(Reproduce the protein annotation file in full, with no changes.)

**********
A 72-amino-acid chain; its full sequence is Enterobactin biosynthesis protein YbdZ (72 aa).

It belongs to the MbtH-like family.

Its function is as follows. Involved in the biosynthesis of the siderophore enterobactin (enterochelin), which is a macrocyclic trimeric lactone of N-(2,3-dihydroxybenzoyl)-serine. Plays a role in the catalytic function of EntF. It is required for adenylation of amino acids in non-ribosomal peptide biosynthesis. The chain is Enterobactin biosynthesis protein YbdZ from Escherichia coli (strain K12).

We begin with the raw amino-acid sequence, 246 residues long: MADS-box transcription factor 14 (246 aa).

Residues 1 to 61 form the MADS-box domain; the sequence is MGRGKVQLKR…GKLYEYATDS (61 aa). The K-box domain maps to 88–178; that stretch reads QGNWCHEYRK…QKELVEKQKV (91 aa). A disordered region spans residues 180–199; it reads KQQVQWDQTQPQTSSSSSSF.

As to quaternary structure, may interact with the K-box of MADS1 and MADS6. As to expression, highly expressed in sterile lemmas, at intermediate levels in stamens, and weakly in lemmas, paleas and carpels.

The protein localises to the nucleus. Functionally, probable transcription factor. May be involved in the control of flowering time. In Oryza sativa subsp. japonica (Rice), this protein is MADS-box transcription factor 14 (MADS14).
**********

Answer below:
A 72-amino-acid chain; its full sequence is Enterobactin biosynthesis protein YbdZ (72 aa).

It belongs to the MbtH-like family.

Its function is as follows. Involved in the biosynthesis of the siderophore enterobactin (enterochelin), which is a macrocyclic trimeric lactone of N-(2,3-dihydroxybenzoyl)-serine. Plays a role in the catalytic function of EntF. It is required for adenylation of amino acids in non-ribosomal peptide biosynthesis. The chain is Enterobactin biosynthesis protein YbdZ from Escherichia coli (strain K12).

We begin with the raw amino-acid sequence, 246 residues long: MADS-box transcription factor 14 (246 aa).

Residues 1 to 61 form the MADS-box domain; the sequence is MGRGKVQLKR…GKLYEYATDS (61 aa). The K-box domain maps to 88–178; that stretch reads QGNWCHEYRK…QKELVEKQKV (91 aa). A disordered region spans residues 180–199; it reads KQQVQWDQTQPQTSSSSSSF.

As to quaternary structure, may interact with the K-box of MADS1 and MADS6. As to expression, highly expressed in sterile lemmas, at intermediate levels in stamens, and weakly in lemmas, paleas and carpels.

The protein localises to the nucleus. Functionally, probable transcription factor. May be involved in the control of flowering time. In Oryza sativa subsp. japonica (Rice), this protein is MADS-box transcription factor 14 (MADS14).